Shabbat Shira: A Living Prayer

As a cantor, I have always loved Jewish liturgical music – of various traditions. I grew up listening to a unique service at the Montreal Spanish & Portuguese Synagogue, Canada’s first congregation (est. 1768). The music was a combination of traditions: Spanish & Portuguese Dutch & British, Moroccan, Ashkenazi, and original melodies composed by cantors of the synagogue over the years. Since then, I’ve worked in various Ashkenazi synagogues as a musical director and now as a cantor at Beth Jacob Synagogue in Hamilton, Ontario.

Throughout, I have heard the constant demand to sing “traditional” songs. Of course, I do. But what do people mean when they say that? The truth is, they generally have little idea as to what “traditional” melodies are. Much of what they want, particularly in Ashkenazi synagogues, actually turns out to be music that was composed between the 1950s and the 1980s. These would include compositions by Goldfarb, Carlebach, Finkelstein, Friedman, Zim, and others.

I love singing great songs from the past. I love singing Meir Finkelstein’s L’dor Vador, Sol Zim’s Avinu Shebashamayim, Nurit Hirsh’s Oseh Shalom, and melodies by 19th Century composers like Sulzer, Mombach, Lewandowski, and Naumbourg. I love singing traditional Moroccan tunes that date back hundreds of years, like El Nora Alila and Ahot Ketana. Same with songs from the Spanish & Portuguese Synagogue that date back one hundred to three or four hundred years. One of these melodies is the Shira, the Song of the Sea.

Shabbat Shira

This coming Shabbat is known as Shabbat Shira (Sabbath of Song) because the Torah portion, Beshalach, includes the Song of the Sea. After they successfully crossed the Sea of Reeds, escaping the powerful Egyptian army, Moses and the Israelites sang this triumphant and thankful poem to God.

Az yashir Moshe uv’nei Yisrael et ha’shira ha’zot…

Then Moses and the Israelites sand this song to the Lord.
Exodus 15:1

What greater expression of thanks could Moses and the people give than to sing? What greater expression of praise could they give than to sing a new song? They did not choose a melody that they had grown up with. They did not sing a traditional or ancestral song. They elected to sing a new song.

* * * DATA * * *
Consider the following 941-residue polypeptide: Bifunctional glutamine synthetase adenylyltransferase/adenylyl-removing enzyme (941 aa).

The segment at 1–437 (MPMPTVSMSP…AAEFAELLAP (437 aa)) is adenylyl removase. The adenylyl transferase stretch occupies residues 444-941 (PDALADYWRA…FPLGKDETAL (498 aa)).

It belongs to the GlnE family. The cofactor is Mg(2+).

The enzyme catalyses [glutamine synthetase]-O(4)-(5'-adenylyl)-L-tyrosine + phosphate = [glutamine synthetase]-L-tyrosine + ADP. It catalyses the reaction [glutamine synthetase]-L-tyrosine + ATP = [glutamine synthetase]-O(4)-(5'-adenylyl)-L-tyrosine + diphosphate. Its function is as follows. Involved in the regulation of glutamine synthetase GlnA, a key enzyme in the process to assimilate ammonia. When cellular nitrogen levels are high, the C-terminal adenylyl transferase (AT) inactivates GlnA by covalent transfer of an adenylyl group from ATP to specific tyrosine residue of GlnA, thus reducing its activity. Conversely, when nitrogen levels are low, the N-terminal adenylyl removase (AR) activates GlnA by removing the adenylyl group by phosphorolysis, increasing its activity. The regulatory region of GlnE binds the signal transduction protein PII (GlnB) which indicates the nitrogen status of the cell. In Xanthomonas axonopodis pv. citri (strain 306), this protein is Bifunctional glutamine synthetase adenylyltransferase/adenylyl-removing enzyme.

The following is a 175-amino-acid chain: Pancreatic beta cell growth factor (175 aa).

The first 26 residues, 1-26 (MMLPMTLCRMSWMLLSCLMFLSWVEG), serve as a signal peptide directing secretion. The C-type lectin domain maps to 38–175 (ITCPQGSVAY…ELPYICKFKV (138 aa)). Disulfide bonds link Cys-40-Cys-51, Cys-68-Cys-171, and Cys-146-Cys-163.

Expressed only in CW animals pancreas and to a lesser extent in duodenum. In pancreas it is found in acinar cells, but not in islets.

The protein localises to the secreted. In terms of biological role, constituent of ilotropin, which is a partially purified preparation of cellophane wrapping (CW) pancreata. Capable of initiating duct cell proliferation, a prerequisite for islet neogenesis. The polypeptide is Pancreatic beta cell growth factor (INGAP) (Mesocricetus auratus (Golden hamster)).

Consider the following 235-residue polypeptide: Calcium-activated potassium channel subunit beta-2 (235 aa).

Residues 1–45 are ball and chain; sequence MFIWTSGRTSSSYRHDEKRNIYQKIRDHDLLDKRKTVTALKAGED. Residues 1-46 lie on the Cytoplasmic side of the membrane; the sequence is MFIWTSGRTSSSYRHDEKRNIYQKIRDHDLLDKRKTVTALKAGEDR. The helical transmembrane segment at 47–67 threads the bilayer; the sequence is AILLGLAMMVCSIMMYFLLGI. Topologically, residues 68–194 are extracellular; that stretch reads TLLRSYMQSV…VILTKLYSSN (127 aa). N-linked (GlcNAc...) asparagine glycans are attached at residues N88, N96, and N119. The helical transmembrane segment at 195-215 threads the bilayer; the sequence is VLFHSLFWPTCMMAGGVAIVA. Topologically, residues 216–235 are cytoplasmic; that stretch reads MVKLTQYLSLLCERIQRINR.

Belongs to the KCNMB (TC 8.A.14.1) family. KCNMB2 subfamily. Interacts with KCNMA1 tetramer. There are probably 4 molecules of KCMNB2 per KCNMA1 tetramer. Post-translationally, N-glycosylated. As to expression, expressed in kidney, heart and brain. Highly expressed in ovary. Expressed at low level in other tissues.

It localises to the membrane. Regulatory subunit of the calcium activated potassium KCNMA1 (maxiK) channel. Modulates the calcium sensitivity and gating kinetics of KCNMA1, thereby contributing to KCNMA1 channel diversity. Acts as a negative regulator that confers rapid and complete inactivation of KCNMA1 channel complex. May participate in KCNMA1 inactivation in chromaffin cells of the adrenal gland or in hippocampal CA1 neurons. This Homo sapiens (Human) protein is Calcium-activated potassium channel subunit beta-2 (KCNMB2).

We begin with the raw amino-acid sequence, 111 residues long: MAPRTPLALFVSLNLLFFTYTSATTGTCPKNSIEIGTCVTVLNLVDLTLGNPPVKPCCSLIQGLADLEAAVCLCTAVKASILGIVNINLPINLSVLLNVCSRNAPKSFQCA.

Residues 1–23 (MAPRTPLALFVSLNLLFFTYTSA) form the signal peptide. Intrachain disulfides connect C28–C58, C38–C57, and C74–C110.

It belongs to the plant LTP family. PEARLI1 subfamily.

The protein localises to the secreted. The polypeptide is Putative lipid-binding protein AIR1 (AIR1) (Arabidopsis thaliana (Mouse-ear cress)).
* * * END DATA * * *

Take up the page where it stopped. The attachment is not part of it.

A Living Culture

A culture is a living culture when it welcomes new works of art. If it only celebrates its past, it is a museum or an archive. Judaism is both an ancient religion and civilization as well as progressive and modern religion and civilization. It is a balance of the old and the new. The art of our people should, and generally does, reflect that.

In today’s age of social media, probably the most popular Jewish music is actually not Jewish music. Because success is measured by the number of views of a YouTube video, talented Jewish musical artists often record Jewish parodies (comical or serious) of secular popular songs. We end up giving the most attention and the greatest praise to derivative works. Yes, they may well be clever and entertaining, but they are, by definition, derivative.

I once recorded a Hanukkah parody of Falco’s Rock Me Amadeus entitled Rock Me Maccabeus. I think it’s fun. People get a kick out of it – kids and adults alike. Nevertheless, it’s derivative. No matter how entertaining it may be, it will not contribute to moving Jewish culture forward.

If our community were to look to our tradition, they would see that our tradition is not about staying put, but about cultural vibrancy. It is about creativity. It is about originality. New words in poetry or prose, new visual arts, new movements in dance, and new musical compositions all convey new thoughts, new emotions. They announce to ourselves and to others that the subjects we are dealing with are very much alive in our hearts and our souls.

A Living Prayer

When Moses and the Israelites sang a new song, they were making prayer new, relevant, and personal. When we look at our prayer books, our siddurim, we look at the same words day to day, week to week, year to year. Nothing changes.

When we set these age-old texts to a new melody, we are making these words of reflection and praise new, relevant, and personal. Old melodies connect us to the past – and so, we must hold on to them as much as we can. Holding on to them forges a deep connection to our heritage. New melodies, however, make prayer current and alive. New melodies imbue these ancient texts with new thoughts, new emotions, and new approaches.

And so we must, like Moses and the Israelites, find occasion to sing new songs and to make each Shabbat a Shabbat Shira, a Sabbath of Song. This way, we can contribute to making our culture a living culture and to making our prayer a living prayer.

About the Author
Eyal Bitton is a cantor and composer who has penned several musicals and oratorios. His theatrical works have been produced in the US, Canada, Kenya, and China. He has directed choirs in Montreal and Toronto and is the Musical Director of Toronto's Zimriyah, a children's choral festival. As a cantor, he combines Ashkenazi and Sephardi traditions along with his own original pieces at Beth Jacob Synagogue in Hamilton, Ontario, Canada.
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